The United States will re-establish diplomatic relations with Cuba. President Obama made the announcement this morning, saying the decision was a “choice between the future and the past.”
For the first time in 50 years, the countries will operate embassies in their respective capitals.
The decision is the latest step taken by the Obama administration to thaw U.S.-Cuba relations. The shift started last December, when President Obama loosened travel restrictions to the island nation. There are now 12 different criteria for authorized travel.
William Leogrande is a professor at American University and author of the book, “Back Channel to Cuba: The Hidden History of Negotiations between Washington and Havana.” He tells Take Two that today’s announcement is a good step, but pushing further changes through congress will be difficult. “The biggest challenge is going to be Republican opposition to whoever President Obama nominates to be the ambassador to Cuba,” he says. “Senators Rubio and Menendez have already said that they’re prepared to hold up any nomination in the Senate Foreign Relations Committee. But the actual opening of diplomatic relations is, constitutionally, a power of the president, so that’s going to go forward whether congress likes it or not.”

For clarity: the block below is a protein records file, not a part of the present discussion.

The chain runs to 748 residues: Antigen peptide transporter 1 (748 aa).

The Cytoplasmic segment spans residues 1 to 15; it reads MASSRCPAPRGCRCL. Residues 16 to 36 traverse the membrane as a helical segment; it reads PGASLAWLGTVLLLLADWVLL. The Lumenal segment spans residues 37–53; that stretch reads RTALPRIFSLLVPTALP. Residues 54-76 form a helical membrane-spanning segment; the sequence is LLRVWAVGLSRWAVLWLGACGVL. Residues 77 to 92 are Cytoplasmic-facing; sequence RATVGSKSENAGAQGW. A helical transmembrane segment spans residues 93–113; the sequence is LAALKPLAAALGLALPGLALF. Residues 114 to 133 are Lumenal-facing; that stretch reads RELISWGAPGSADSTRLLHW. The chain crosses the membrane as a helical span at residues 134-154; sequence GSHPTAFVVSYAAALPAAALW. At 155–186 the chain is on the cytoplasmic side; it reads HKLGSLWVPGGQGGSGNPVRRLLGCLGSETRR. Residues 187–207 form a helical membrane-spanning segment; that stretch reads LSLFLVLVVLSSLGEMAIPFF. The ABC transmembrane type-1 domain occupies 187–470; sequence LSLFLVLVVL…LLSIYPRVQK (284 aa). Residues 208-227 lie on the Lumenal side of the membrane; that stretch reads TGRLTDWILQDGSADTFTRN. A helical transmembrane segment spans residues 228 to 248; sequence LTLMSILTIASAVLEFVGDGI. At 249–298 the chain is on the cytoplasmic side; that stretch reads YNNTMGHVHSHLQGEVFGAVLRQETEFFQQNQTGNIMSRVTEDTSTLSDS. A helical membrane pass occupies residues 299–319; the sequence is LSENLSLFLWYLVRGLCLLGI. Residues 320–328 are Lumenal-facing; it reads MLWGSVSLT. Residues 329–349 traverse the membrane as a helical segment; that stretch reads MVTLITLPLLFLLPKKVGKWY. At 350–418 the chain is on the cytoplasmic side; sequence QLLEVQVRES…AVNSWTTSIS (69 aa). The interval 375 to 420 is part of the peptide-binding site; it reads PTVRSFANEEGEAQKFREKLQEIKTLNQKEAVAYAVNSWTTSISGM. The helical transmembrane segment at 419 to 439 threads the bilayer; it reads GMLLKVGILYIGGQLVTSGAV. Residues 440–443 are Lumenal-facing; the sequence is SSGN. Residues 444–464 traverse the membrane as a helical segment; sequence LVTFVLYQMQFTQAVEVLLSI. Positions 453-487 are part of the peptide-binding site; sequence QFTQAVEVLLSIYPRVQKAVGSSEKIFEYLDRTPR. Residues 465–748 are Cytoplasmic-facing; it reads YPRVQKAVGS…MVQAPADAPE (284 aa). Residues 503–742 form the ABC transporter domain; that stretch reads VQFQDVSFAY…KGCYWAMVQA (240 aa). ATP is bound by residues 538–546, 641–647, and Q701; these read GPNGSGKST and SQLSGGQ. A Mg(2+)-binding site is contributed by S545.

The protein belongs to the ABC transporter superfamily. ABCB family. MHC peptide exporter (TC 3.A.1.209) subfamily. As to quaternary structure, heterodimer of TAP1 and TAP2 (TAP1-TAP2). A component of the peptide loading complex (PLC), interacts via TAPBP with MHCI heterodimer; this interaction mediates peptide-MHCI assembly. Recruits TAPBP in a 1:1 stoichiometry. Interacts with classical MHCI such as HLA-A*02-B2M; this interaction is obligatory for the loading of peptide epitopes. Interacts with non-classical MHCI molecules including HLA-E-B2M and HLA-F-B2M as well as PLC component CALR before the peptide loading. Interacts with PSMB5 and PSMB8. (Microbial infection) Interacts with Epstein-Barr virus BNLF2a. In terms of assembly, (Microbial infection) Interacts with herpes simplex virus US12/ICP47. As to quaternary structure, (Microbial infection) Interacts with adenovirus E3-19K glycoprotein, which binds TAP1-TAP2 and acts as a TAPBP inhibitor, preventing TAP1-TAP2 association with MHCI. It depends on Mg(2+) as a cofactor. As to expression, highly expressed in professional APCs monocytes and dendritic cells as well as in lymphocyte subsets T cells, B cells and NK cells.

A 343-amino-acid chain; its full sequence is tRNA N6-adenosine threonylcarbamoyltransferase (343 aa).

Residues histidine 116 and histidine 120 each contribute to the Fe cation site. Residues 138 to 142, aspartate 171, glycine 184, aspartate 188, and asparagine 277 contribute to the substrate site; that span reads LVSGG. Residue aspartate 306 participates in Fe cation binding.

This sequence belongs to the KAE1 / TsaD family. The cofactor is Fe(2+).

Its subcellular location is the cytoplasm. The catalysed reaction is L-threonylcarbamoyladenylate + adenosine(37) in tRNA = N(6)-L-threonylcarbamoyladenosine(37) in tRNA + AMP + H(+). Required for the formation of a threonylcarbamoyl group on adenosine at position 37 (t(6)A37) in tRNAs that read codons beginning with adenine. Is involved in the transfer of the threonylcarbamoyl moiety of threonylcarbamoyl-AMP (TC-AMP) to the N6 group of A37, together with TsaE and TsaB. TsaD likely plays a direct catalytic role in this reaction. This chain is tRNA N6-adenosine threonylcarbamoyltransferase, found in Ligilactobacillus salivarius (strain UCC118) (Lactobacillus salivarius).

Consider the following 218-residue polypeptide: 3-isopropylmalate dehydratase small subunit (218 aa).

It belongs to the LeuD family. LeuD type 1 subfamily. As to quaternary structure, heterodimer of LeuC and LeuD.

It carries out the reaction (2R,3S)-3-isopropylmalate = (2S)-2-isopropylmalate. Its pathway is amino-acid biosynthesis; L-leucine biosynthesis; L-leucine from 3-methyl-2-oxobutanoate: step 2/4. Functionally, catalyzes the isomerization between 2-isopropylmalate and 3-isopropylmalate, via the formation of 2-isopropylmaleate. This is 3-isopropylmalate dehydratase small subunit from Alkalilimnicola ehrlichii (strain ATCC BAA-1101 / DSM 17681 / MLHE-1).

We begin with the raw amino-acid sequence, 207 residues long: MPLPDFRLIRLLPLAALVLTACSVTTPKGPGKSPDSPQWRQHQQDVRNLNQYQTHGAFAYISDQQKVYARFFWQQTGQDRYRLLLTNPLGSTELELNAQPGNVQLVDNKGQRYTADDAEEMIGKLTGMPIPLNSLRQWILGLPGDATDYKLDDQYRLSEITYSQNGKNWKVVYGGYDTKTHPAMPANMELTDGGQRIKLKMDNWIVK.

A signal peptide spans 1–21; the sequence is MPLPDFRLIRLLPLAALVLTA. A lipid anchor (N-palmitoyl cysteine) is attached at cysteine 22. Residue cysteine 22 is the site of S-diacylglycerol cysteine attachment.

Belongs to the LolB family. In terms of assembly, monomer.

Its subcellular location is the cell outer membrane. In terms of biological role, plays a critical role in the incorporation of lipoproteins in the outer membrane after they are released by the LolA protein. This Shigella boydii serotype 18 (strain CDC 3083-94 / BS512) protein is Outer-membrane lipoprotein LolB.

While the two nations are working closer now than at any point in recent history, the embargo is likely to remain in place for the foreseeable future. “I think it will be a few years,” Leogrande says. “We’re going to have to wait until after the presidential election and the election of a new congress in order to lift the embargo. [That’s] going to take a while. But it won’t be long before the U.S. and Cubans are traveling back and forth in a relatively free and open way.”
Press the play button above to hear professor William Leogrande talk to Take Two.